“Hey, I've got a question in Matthew 28:18 (NIV) when it says "All authority in heaven and on earth has been given to me." Was there some authority that Jesus didn't have until after the resurrection? Is "has been given" a recent event at that time? Did Jesus have all authority in heaven, but not on earth? And now he has both? If he didn't have "all", who had it? And who gave it to Jesus? Did Satan have some authority until Jesus' death? Etc. Questions along Those lines. Thanks, Tom”
The following is the answer I gave, with a few changes and expansions:
Wow -- that's a great set of questions! These are questions that are not often asked and they have to do with a very important doctrine that for some reason or other is usually ignored by evangelicals/Bible church people. Though it has been called by other names, it is the doctrine of the Exaltation of Christ.
If I may give my own definition/description of the doctrine it is this: Jesus Christ, the eternal Son of God, the eternal Word, humbled Himself to become Man and died as a sacrifice for the sins of all humanity. Because of this, God the Father raised Him from the dead and gave Him all authority, an authority which He did not previously have; this authority was given to Him as the God-Man.
We find the doctrine preached all through the Book of Acts. The earliest preaching was in Peter's Pentecost sermon -- the first "Christian" sermon. In Acts 2:32-36, Peter, speaking of Christ’s resurrection, quotes Psalm 110:1, "The LORD said to my Lord, sit at My right hand until I make Your enemies a footstool for Your feet.” Then he states, ”God has made Him both Lord and Christ -- this Jesus whom you crucified." This seems very clearly to state that the resurrection itself was God's declaration of His exaltation of the crucified Christ.
In Acts 10:42, Peter says that Jesus was "appointed by God as Judge of the living and the dead." Again, this seems to be speaking of Jesus as crucified and raised. It's interesting that in Acts 2, Peter was preaching to the Jewish people, while in Acts 10, he is speaking to the ones who would become the first Gentile converts.
Then in Acts 13, in his sermon in the synagogue in Pisidian Antioch, Paul picks up the same theme, only this time basing it on Psalm 2:7. In Acts 13:33, he quotes this verse, " ... God has fulfilled this to us their children, as it is also written in the second Psalm, 'You are My Son; today I have begotten You!'"
In Acts 17:31; this time speaking to pagan philosophers, Paul says, " ... He (God) has fixed a day when He will judge the whole inhabited earth in righteousness through a Man whom He has appointed, having furnished proof to all by raising Him from the dead." The word "appointed" here is the same word that Peter used in Acts 10:42.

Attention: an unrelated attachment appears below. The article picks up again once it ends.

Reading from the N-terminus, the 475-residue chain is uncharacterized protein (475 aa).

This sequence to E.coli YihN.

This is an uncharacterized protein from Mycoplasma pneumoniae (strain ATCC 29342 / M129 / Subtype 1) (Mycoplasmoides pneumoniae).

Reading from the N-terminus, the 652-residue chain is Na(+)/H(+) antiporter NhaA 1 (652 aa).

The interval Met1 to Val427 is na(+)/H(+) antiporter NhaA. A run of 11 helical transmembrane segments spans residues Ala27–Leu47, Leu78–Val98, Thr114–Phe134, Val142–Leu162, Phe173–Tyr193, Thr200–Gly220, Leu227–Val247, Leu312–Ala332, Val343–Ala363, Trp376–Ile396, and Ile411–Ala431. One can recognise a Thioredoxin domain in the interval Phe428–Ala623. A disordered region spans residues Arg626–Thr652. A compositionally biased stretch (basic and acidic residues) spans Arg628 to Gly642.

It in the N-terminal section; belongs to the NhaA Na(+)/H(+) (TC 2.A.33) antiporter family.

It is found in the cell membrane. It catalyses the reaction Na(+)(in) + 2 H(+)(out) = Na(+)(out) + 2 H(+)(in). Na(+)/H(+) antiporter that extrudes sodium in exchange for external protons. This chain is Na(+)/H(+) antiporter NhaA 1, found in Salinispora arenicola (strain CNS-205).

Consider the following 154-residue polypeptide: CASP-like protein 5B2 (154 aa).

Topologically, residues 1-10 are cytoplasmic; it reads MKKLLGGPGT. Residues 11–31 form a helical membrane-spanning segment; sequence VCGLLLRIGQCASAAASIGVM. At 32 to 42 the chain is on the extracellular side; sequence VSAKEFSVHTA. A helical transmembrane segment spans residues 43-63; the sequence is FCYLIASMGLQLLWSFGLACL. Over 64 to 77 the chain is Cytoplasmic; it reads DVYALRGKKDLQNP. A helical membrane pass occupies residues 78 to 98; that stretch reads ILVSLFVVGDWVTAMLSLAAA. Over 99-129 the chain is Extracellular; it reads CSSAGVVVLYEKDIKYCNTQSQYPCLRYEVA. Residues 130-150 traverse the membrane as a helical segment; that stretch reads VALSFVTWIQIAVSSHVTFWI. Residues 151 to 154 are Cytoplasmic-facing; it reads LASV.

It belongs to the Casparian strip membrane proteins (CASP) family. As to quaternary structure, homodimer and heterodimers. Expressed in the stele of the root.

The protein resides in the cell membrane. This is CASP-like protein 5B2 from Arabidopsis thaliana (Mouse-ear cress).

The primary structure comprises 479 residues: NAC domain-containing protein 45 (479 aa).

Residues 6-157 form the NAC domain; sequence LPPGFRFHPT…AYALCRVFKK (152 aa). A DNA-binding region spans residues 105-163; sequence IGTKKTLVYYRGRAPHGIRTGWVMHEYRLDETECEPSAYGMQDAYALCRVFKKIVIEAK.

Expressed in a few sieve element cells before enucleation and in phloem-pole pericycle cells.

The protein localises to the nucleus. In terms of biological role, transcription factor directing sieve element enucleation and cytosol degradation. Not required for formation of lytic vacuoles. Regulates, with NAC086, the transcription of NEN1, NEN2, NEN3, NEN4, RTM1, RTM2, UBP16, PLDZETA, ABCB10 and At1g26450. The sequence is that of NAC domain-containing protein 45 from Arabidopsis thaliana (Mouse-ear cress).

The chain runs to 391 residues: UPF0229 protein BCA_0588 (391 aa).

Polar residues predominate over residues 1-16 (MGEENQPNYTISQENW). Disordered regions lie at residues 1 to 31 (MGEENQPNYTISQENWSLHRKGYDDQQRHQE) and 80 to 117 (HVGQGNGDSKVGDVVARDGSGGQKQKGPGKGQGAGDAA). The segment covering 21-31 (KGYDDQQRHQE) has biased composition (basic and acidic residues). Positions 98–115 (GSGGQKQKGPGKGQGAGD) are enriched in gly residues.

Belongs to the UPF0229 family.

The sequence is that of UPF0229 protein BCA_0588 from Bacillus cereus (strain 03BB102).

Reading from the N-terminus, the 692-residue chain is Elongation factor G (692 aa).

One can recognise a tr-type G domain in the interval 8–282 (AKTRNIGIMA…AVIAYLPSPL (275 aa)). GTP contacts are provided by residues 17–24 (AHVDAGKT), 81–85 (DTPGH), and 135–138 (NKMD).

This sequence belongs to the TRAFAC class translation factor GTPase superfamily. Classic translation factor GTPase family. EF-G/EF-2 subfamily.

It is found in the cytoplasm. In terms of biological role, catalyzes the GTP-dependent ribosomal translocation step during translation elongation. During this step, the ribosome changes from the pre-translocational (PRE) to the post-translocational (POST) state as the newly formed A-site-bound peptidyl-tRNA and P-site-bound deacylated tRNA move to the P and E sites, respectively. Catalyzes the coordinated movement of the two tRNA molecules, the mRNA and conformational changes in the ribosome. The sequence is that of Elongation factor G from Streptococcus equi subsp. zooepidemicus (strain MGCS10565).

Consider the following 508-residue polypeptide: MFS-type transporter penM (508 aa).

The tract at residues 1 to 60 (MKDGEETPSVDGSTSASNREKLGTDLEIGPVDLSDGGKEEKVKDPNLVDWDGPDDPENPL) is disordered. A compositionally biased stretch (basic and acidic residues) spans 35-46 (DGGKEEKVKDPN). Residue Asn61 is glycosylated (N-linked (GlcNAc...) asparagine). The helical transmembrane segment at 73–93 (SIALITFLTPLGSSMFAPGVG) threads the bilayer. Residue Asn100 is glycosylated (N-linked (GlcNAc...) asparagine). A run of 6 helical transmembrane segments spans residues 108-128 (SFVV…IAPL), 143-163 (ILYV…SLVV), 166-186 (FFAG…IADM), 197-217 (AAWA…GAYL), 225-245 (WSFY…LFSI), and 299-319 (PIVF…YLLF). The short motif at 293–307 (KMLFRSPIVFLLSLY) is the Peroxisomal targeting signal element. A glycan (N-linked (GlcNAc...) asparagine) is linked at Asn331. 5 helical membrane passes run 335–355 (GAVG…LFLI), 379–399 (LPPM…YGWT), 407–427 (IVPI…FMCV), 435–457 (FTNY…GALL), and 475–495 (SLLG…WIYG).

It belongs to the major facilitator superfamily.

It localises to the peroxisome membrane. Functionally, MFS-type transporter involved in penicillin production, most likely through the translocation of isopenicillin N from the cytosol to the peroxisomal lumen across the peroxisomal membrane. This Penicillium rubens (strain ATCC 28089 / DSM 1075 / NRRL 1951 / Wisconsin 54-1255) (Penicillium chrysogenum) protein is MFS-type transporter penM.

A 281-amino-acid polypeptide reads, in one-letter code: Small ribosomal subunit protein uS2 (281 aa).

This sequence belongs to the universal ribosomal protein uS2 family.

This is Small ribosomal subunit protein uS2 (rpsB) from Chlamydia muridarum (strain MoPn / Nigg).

Psalm 2, especially verse 7, looks to the LORD’s covenant promise to David in 2 Samuel 7 of a Descendant or “Seed” to sit on his throne. The LORD says in verse 14: “I will be a Father to him and he will be a son to me.” This was partially fulfilled in Solomon, but awaited its ultimate fulfillment in Jesus. The resurrection and ascension is the declaration of God that Jesus is His Son.
The author of Hebrews also quotes Psalm 2:7 twice. In Hebrews 1:3b-5, he ties it to Christ’s ascension to God’s right hand. In 5:5, it is connected to the declaration of Christ’s high priesthood in Psalm 110:4. Hebrew 5:1-10, places His designation as High Priest after His perfection by suffering (verses 8-10).
In Romans 1:4, Paul says that Jesus " ... was appointed (same word again) the Son of God with power by the resurrection from the dead ..."
In Romans 14:9, Paul says, "For this reason Christ died and came to life, that He might be Lord of both the dead and the living."
I believe that the above passages make it very clear that Jesus the Christ, the God-Man received a special new position as Son, as Lord, as High Priest and as Judge, at His resurrection and ascension. It was God's "seal of approval." This is the "authority" that Jesus speaks of having been given in Matthew 28:18. And it's true, the Son as the second Person of the Trinity always did possess authority. But it as the crucified and resurrected Man, He is given a new authority which in some way He did not possess before.
This is what Paul is speaking of in Philippians 2:5-11. Because Christ emptied Himself, took human form and died on the cross, God has "highly exalted Him," through the resurrection, ascension, heavenly priesthood and ultimately His coming again to reign.
And yes, apparently Satan had authority over this world. This is seen in his offer of "all the kingdoms of the world and their glory" when he tempted Jesus in the wilderness (Matthew 4:8, 9; Luke 4:5-7). Notice that Jesus didn't correct Satan that this wasn't a valid offer.
I hope that an understanding of this doctrine gives us a greater understanding of what the great commission is all about!
IS THE GREAT COMMISSION FOR US?
PAUL AND JESUS AND THE GREAT COMMISSION